The main thing that you need for an effective description are specific, concrete details. This means pinpointing a couple of important, noteworthy physical features of the character and singling those out. Make it something that’s particular to the character and that the reader is able to visualize. If it’s a little unusual, all the better.

An effective description might also give the reader a sense of the character being described. If the character is wearing a beat-up leather jacket, that sets up expectations. You can use, play with, or completely subvert these expectations. But the fact that the character is wearing it both tells the reader how to visualize the character, and informs our understanding of her.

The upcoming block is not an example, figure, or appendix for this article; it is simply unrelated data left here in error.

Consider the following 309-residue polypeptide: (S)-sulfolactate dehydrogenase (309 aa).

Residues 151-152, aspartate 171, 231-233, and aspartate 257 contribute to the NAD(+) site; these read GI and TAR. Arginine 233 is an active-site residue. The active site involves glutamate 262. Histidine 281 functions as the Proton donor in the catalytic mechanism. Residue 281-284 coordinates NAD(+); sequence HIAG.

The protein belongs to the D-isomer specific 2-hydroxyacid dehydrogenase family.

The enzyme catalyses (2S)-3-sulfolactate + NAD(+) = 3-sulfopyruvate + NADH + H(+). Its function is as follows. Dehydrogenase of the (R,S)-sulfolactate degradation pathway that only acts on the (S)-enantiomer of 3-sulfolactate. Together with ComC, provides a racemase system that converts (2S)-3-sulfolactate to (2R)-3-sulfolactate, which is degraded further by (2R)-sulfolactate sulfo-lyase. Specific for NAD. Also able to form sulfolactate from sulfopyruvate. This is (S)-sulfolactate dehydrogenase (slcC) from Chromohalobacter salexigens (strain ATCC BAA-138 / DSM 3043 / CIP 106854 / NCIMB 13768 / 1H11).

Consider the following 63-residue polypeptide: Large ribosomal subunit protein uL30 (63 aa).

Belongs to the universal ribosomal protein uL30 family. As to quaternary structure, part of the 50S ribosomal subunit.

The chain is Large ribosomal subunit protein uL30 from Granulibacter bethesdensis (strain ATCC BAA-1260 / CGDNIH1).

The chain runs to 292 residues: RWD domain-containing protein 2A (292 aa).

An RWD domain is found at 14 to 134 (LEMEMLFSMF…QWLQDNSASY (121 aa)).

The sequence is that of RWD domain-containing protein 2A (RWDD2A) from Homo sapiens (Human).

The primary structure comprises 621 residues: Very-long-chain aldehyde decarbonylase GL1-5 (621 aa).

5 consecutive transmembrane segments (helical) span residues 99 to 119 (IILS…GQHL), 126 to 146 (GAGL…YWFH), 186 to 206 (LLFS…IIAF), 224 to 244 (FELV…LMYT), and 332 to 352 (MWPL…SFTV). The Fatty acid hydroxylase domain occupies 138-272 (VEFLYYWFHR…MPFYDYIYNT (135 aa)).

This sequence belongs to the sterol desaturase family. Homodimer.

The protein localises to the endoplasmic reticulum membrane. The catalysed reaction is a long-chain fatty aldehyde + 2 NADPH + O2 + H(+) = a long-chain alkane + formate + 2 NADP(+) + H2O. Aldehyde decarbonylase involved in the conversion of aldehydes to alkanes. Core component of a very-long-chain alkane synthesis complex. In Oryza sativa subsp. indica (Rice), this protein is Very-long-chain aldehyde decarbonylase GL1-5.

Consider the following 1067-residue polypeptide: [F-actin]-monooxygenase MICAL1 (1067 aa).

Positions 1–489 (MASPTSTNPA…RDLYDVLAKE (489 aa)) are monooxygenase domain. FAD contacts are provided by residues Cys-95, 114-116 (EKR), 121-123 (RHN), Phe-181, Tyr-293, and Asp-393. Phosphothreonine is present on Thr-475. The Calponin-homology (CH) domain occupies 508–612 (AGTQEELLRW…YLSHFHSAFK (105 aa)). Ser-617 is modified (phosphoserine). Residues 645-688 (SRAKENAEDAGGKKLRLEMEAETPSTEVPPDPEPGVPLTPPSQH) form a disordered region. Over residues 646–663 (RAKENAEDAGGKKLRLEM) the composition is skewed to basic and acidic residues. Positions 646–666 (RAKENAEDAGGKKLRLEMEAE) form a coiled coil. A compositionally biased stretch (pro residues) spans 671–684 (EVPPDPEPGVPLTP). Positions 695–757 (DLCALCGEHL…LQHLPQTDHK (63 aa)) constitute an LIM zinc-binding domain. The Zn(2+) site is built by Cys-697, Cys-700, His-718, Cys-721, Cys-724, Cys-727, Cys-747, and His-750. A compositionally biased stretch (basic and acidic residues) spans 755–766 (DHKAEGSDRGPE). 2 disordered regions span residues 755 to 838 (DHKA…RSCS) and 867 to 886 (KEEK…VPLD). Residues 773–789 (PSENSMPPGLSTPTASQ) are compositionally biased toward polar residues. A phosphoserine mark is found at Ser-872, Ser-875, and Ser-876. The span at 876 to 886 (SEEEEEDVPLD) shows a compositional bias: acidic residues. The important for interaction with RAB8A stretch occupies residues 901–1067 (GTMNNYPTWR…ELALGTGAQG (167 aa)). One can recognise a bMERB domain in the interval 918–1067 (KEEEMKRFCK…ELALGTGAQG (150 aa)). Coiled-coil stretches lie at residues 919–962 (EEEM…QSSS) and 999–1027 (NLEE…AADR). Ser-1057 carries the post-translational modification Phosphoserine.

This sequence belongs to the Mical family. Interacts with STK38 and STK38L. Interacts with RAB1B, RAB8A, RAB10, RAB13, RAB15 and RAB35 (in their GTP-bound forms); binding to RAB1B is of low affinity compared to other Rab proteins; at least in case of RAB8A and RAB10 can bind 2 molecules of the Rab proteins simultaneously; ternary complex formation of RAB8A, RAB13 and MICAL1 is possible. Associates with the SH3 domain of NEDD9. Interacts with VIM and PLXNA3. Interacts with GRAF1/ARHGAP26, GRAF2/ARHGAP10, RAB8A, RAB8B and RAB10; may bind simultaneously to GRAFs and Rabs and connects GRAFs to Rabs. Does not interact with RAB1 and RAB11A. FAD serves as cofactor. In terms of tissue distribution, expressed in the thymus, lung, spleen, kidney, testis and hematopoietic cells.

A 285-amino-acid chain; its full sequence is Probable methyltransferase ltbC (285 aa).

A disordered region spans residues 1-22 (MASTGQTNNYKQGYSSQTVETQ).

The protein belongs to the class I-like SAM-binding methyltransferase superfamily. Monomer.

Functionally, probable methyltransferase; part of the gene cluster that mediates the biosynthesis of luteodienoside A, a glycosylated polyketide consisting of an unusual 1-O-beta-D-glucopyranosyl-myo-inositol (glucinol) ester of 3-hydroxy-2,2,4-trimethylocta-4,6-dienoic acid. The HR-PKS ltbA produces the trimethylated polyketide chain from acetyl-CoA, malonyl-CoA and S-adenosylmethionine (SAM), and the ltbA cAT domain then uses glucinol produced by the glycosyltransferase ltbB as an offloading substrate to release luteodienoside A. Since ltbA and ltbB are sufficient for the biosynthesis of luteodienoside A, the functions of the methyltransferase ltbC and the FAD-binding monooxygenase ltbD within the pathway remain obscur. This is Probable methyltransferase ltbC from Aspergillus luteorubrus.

No, Eye Color Doesn’t Count

It’s not that you can’t describe a character’s eye-color, ever. It’s that knowing that a character has forest green eyes doesn’t help the reader imagine them. We’ve got a pair of disembodied eyes and a bad writing cliche, but there’s not a lot of real information being conveyed. This is especially true if everyone’s eyes are getting this sort of description.

Yes. Your character’s stormy blue eyes are lovely.

Similarly, there are a lot of cases where all that readers are given is hair and eye color. This is okay for ancillary characters (although giving these characters a specific detail or two can do a lot to flesh out your world), but for major characters this isn’t enough. First because there are only so many combinations, and eventually they start to blend together. Second because neither one of these things tells us much about their personality (unless the hair is dyed, maybe). Third because it feels like reading a stack of driver’s licenses.